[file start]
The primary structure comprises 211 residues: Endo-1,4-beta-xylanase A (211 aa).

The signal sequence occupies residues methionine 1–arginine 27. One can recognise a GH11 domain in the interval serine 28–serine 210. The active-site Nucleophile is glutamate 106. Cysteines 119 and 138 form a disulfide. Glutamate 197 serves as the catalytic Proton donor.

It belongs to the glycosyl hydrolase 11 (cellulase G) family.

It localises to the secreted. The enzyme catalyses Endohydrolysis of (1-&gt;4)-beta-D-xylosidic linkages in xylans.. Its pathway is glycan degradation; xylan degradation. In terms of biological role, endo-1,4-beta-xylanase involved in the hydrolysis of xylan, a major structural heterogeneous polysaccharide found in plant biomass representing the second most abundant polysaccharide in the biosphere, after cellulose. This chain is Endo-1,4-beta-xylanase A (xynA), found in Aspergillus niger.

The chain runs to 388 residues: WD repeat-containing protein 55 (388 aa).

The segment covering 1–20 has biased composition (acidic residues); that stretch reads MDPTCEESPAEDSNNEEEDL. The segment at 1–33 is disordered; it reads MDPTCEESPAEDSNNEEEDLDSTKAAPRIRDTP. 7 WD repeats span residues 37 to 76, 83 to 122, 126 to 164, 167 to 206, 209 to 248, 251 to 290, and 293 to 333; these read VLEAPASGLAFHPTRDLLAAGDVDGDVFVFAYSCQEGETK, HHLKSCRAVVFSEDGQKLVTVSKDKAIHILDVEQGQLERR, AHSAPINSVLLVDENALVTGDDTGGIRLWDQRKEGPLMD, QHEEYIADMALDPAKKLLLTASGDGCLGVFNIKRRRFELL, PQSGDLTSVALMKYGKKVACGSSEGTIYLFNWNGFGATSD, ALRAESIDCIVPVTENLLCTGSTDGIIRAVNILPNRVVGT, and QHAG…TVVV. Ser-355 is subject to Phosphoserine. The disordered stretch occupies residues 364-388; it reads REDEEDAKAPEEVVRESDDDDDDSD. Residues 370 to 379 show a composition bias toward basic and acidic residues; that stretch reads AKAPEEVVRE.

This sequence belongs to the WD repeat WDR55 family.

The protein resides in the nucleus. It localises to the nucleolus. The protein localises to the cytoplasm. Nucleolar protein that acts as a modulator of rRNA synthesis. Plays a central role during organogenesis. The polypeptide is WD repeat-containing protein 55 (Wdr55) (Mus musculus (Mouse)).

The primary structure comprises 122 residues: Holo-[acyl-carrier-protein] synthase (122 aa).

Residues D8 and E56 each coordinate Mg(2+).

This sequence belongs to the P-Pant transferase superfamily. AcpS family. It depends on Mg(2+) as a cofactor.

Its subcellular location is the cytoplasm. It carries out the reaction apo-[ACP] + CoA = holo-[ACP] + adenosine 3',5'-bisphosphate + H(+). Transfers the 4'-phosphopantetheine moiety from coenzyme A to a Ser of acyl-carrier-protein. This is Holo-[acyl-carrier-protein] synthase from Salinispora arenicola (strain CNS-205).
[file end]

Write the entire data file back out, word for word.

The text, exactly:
The primary structure comprises 211 residues: Endo-1,4-beta-xylanase A (211 aa).

The signal sequence occupies residues methionine 1–arginine 27. One can recognise a GH11 domain in the interval serine 28–serine 210. The active-site Nucleophile is glutamate 106. Cysteines 119 and 138 form a disulfide. Glutamate 197 serves as the catalytic Proton donor.

It belongs to the glycosyl hydrolase 11 (cellulase G) family.

It localises to the secreted. The enzyme catalyses Endohydrolysis of (1-&gt;4)-beta-D-xylosidic linkages in xylans.. Its pathway is glycan degradation; xylan degradation. In terms of biological role, endo-1,4-beta-xylanase involved in the hydrolysis of xylan, a major structural heterogeneous polysaccharide found in plant biomass representing the second most abundant polysaccharide in the biosphere, after cellulose. This chain is Endo-1,4-beta-xylanase A (xynA), found in Aspergillus niger.

The chain runs to 388 residues: WD repeat-containing protein 55 (388 aa).

The segment covering 1–20 has biased composition (acidic residues); that stretch reads MDPTCEESPAEDSNNEEEDL. The segment at 1–33 is disordered; it reads MDPTCEESPAEDSNNEEEDLDSTKAAPRIRDTP. 7 WD repeats span residues 37 to 76, 83 to 122, 126 to 164, 167 to 206, 209 to 248, 251 to 290, and 293 to 333; these read VLEAPASGLAFHPTRDLLAAGDVDGDVFVFAYSCQEGETK, HHLKSCRAVVFSEDGQKLVTVSKDKAIHILDVEQGQLERR, AHSAPINSVLLVDENALVTGDDTGGIRLWDQRKEGPLMD, QHEEYIADMALDPAKKLLLTASGDGCLGVFNIKRRRFELL, PQSGDLTSVALMKYGKKVACGSSEGTIYLFNWNGFGATSD, ALRAESIDCIVPVTENLLCTGSTDGIIRAVNILPNRVVGT, and QHAG…TVVV. Ser-355 is subject to Phosphoserine. The disordered stretch occupies residues 364-388; it reads REDEEDAKAPEEVVRESDDDDDDSD. Residues 370 to 379 show a composition bias toward basic and acidic residues; that stretch reads AKAPEEVVRE.

This sequence belongs to the WD repeat WDR55 family.

The protein resides in the nucleus. It localises to the nucleolus. The protein localises to the cytoplasm. Nucleolar protein that acts as a modulator of rRNA synthesis. Plays a central role during organogenesis. The polypeptide is WD repeat-containing protein 55 (Wdr55) (Mus musculus (Mouse)).

The primary structure comprises 122 residues: Holo-[acyl-carrier-protein] synthase (122 aa).

Residues D8 and E56 each coordinate Mg(2+).

This sequence belongs to the P-Pant transferase superfamily. AcpS family. It depends on Mg(2+) as a cofactor.

Its subcellular location is the cytoplasm. It carries out the reaction apo-[ACP] + CoA = holo-[ACP] + adenosine 3',5'-bisphosphate + H(+). Transfers the 4'-phosphopantetheine moiety from coenzyme A to a Ser of acyl-carrier-protein. This is Holo-[acyl-carrier-protein] synthase from Salinispora arenicola (strain CNS-205).